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Political Almanac 2000 

Your One-Stop-Shopping Guide To This Year's Candidates.

YES, IT'S UPON us once more: a presidential election year. And besides all that excitement at the top of the ticket for Bush and Gore, Pima County voters will also go to the polls on November 7 to decide the future of the Pima County Board of Supervisors, the Arizona Legislature, a couple of congressmen and a U.S. senator.

We've put together this handy guide to introduce you to many of the issues we'll be hammering out and candidates we'll be hammering on in the months to come.

The deadline for registering to vote in the September 12 primary is August 14. You can find voter registration forms at all post offices, at the Recorder's Office (downtown at 115 S. Church Ave. and eastside at 6920 E. Broadway Blvd.), at all City Council offices, and a whole bunch of other places. For the location nearest you or for more information, call Pima County voter registration at 623-2649 or visit www.recorder.co.pima.az.us/

You'll see school board races on the November ballot, but candidates aren't required to file for those offices until August. There are constable and JP races on the ballot as well, but we're leaving those contests for the navigators over at the dailies.


Odd Fellows

ALTHOUGH THE PIMA County Board of Supervisors has its share of responsibilities--setting the budget for law-and-order departments, indigent health care and social services, among others--the biggest battles the board has faced in recent years have been in the arena of land use.

That's because the board of supes has the power to rezone property. The county also oversees transportation and sewer projects, and issues building permits through the planning department. Those decisions affect hundreds of millions of development dollars. Little wonder, then, that the races are often flooded with Growth Lobby contributions.

Although all five members of the Board of Supervisors are up for re-election this year, only the odd races--1, 3 and 5--will be worth watching. (District 2's Dan Eckstrom, the southside political kingpin, has drawn a half-baked write-in challenge from bus driver Paul Wallace, who recommended improved public transit as the solution to the community's ills while wandering the perimeter of the mayor's race a year ago; Ray Carroll, who handily survived a special election just two years after he was appointed to the board following Republican John Even's death in 1997, faces no threat.)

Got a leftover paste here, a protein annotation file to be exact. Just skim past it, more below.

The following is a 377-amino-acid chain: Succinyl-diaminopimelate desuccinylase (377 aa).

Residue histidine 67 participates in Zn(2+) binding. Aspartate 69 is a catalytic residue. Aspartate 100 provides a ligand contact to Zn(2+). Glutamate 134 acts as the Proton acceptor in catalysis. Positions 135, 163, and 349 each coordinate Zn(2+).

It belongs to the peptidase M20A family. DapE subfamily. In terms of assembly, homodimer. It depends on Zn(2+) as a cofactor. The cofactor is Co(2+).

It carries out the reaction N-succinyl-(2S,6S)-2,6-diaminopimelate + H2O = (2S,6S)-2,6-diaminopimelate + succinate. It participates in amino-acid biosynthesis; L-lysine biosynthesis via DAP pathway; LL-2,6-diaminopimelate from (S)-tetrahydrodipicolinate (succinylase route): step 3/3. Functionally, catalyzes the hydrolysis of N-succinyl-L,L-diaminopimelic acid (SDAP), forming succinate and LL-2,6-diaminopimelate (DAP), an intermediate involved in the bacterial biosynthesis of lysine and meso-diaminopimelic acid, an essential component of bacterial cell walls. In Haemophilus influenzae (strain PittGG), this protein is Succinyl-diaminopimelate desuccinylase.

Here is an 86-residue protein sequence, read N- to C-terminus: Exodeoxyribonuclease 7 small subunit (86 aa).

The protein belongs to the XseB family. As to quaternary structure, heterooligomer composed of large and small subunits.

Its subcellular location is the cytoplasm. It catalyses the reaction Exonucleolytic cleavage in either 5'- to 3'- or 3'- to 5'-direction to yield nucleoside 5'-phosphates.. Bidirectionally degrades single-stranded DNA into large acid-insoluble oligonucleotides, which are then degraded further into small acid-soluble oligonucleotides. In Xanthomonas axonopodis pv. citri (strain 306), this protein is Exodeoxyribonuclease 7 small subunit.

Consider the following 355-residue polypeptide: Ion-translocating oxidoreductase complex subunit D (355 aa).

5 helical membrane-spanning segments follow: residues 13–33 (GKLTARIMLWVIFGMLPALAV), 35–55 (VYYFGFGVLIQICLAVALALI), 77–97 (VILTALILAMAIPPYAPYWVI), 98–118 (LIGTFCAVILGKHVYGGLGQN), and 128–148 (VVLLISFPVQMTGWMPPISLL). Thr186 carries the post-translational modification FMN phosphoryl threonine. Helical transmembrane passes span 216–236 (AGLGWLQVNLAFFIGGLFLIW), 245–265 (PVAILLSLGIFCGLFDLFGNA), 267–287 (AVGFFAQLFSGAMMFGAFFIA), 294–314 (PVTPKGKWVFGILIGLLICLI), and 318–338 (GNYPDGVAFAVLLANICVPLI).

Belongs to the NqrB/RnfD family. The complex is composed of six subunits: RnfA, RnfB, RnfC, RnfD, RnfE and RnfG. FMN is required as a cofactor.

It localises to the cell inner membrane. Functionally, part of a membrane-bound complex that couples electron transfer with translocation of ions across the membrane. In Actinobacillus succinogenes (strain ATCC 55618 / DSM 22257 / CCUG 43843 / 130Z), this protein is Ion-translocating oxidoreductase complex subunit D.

With Republican Mike Boyd saying he won't seek re-election, state Sen. Ann Day is leaving the Legislature to take a shot at winning the open seat in District 1, which stretches from north-central Tucson across the Catalina Foothills into Oro Valley. She'll face Rep. Dan Schottel, who, like Day, has hit his term limit in the legislature.

As of May 31, Day had raised more money than any other board candidate: $62,016. She'd spent just $5,893, ending the reporting period with $56,123 in the bank. Day has brought $35,000 over from her Senate campaign accounts. Of the $15,497 she has raised since the beginning of this year, more than $7,000 came from the legal community, and at least $1,250 came from the development community.

Schottel, meanwhile, had raised a measly $1,307 and spent $36, leaving him with $1,271 in the bank. Schottel has drafted former GOP county chair Linda Barber and former state Sen. Jeff Hill to aid in the campaign.

On the Democratic side of the aisle, two candidates are seeking the nomination: Byron Howard and John Crouch.

A local political consultant, Howard has the better-organized Democratic campaign. As of May 31, he had already raised $44,520. Howard has primarily tapped the Growth Lobby and the legal community. More than $20,000 came from builders, brokers, bankers and others in the real-estate industry, while lawyers and judges contributed more than $5,300. Howard had spent $6,146, leaving him with $38,373.

A teacher with TUSD, Crouch wasn't required to file a campaign finance report because he didn't file as a candidate until June 14.

Democrat Sharon Bronson is finishing her first term in District 3, the sprawling realm that stretches from the west side of Tucson to Ajo and Lukeville.

"We're going to focus on the record and the issues we focused on last time: making sure that growth pays for itself, that we protect our quality of life, and that we provide constituent service to the constituents of District 3," says Bronson, who had raised $32,362 for her re-election campaign as of May 31. Bronson's centrist approach has won her contributors ranging from environmental activist Gayle Hartmann ($100) to developer Phillip Pepper ($100).

Bronson is again turning to the Strategic Issues Management Group, the political consulting firm headed by David Steele, a former aide to former U.S. Sen. Dennis DeConcini.

Bronson has drawn a primary challenge from Richard "Dick" Pacheco, a former lawmaker in District 9. Pacheco was elected to a Justice of the Peace post in 1992, but quit after less than two years. He entered this year's race late and, as of May 31, had raised less than $500.